1. Obesity

Panting is often seen in overweight dogs because they are struggling to circulate enough oxygen around their body. Obese dogs will commonly suffer from problems with their heart and lungs, as well as being at increased risk from certain types of cancer, diabetes, and arthritis. 


  1. Cushing’s disease 

Cushing’s disease (hyperadrenocorticism) is a condition caused by excess steroids in the body. As a result, affected dogs will often pant excessively. Other signs which normally accompany Cushing’s disease include increased thirst and peeing, increased appetite, changes to the coat and skin such as baldness and thinning of the skin, and a pot-bellied appearance. Your veterinarian will be able to perform tests to diagnose Cushing’s disease if they think your dog has consistent signs. 


  1. Pain

It may seem surprising, but panting can actually be a sign that your pooch is in pain. Often you will see other signs too such as limping, stiffness, whimpering, an unwillingness to jump or climb stairs, or having difficulty getting comfortable. This could be caused by a variety of problems, ranging from trauma to arthritis. 


  1. Respiratory disease

Many problems can affect the respiratory system of dogs. For example, some breeds such as Labradors or Golden Retrievers can suffer from a problem called laryngeal paralysis. This is where the vocal cords don’t open normally, so dogs can struggle to breathe, often suffer from coughing, and may have a change in their bark. Dogs can also have problems with their lungs, including pneumonia (inflammation of the lungs) and sadly, lung tumors. 


  1. Poisoning and allergic reactions

There are many hazardous substances that inquisitive dogs can sneakily get a hold of! Panting can sometimes be an indication that a dog has been poisoned. Common toxins include chocolate, raisins, rat poison, and anti-freeze. So, if your dog seems to be panting abnormally it is a good idea to think about whether she may have had access to any dangerous substances.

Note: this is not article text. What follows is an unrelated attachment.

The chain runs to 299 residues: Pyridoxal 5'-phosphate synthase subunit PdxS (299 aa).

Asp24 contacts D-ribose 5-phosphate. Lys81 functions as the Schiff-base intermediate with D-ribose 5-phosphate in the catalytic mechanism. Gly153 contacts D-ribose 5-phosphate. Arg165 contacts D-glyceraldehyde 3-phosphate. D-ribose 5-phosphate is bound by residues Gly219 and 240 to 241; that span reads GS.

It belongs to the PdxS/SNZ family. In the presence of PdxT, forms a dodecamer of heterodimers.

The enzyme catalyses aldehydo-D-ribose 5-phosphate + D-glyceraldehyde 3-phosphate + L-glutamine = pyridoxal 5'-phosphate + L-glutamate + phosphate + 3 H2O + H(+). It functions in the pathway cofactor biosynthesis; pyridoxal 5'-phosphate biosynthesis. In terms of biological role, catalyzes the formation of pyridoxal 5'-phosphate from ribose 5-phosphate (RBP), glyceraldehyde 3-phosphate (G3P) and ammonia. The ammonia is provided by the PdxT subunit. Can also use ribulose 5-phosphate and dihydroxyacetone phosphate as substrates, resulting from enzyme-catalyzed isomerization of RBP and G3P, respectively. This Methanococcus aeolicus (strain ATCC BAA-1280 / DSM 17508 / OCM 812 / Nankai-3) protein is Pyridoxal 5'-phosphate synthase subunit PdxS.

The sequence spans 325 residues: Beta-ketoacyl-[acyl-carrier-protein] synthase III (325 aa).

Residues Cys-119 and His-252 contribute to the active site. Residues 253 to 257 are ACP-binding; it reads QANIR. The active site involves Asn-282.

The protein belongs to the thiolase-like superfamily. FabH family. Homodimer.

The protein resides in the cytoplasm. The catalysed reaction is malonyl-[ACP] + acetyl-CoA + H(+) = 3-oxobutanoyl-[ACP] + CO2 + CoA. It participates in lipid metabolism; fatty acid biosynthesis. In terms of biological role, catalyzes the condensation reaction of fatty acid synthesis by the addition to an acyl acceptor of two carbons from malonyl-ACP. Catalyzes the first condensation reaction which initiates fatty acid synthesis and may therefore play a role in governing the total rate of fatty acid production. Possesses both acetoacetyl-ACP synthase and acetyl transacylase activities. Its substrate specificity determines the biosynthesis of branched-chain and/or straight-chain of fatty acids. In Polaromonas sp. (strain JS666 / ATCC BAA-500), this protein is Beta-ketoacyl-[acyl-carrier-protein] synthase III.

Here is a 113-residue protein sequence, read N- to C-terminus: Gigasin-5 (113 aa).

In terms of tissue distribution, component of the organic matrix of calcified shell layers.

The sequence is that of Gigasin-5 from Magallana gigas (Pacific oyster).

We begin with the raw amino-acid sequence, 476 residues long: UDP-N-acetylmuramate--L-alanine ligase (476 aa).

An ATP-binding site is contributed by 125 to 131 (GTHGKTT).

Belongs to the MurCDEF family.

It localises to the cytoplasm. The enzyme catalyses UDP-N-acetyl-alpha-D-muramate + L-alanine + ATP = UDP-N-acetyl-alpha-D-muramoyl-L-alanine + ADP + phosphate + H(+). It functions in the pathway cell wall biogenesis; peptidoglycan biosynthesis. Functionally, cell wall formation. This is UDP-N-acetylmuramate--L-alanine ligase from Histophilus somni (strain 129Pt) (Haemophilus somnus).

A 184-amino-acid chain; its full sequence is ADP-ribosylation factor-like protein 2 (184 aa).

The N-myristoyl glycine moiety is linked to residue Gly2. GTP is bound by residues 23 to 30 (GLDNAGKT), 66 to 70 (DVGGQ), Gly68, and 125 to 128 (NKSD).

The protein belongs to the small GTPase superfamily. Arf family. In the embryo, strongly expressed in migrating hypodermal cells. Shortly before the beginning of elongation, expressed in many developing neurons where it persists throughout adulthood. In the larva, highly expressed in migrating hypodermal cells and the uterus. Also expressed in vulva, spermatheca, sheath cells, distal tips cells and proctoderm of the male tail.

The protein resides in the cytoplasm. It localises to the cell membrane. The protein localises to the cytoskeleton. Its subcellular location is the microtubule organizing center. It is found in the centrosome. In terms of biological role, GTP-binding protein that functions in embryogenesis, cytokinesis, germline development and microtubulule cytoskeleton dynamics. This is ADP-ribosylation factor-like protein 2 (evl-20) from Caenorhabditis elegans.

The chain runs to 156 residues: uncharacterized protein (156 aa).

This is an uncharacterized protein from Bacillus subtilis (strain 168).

1. Fever

Just like humans, dogs can suffer from high temperatures. This can signify that there may be an infection, or potentially that a poisonous substance has been ingested i.e. a human medication or toxic plant. Dogs with a high temperature will usually also be lethargic (have a lack of energy), feel warm to the touch, do not want to eat, and shiver. 


  1. Stress and anxiety 

Panting can be a sign that your pooch is feeling stressed or anxious. It is a good idea to take note of your dog’s body language if he is panting because there may be other tell-tale signs that he is feeling tense. Is she pacing and shaking? Is he barking or whining? Are her eyes wide and is she yawning? All of these subtle signs can indicate she is actually feeling fearful. 



Panting is a normal behavior in dogs and helps dogs to cool themselves down. The level of panting should seem appropriate for the air temperature and the amount of exercise your dog has been doing. A healthy dog shouldn’t pant at rest or if he isn’t warm or excited. If he seems to be panting excessively, or the panting isn’t stopping, then it can indicate that your dog is having difficulty breathing. It is a good idea to keep an eye out for any other symptoms such as coughing, lethargy, or changes in his appetite. If you notice a sudden change in your dog’s breathing, or if there are other signs as well as just panting, then always contact your veterinarian for advice in case there is an underlying problem.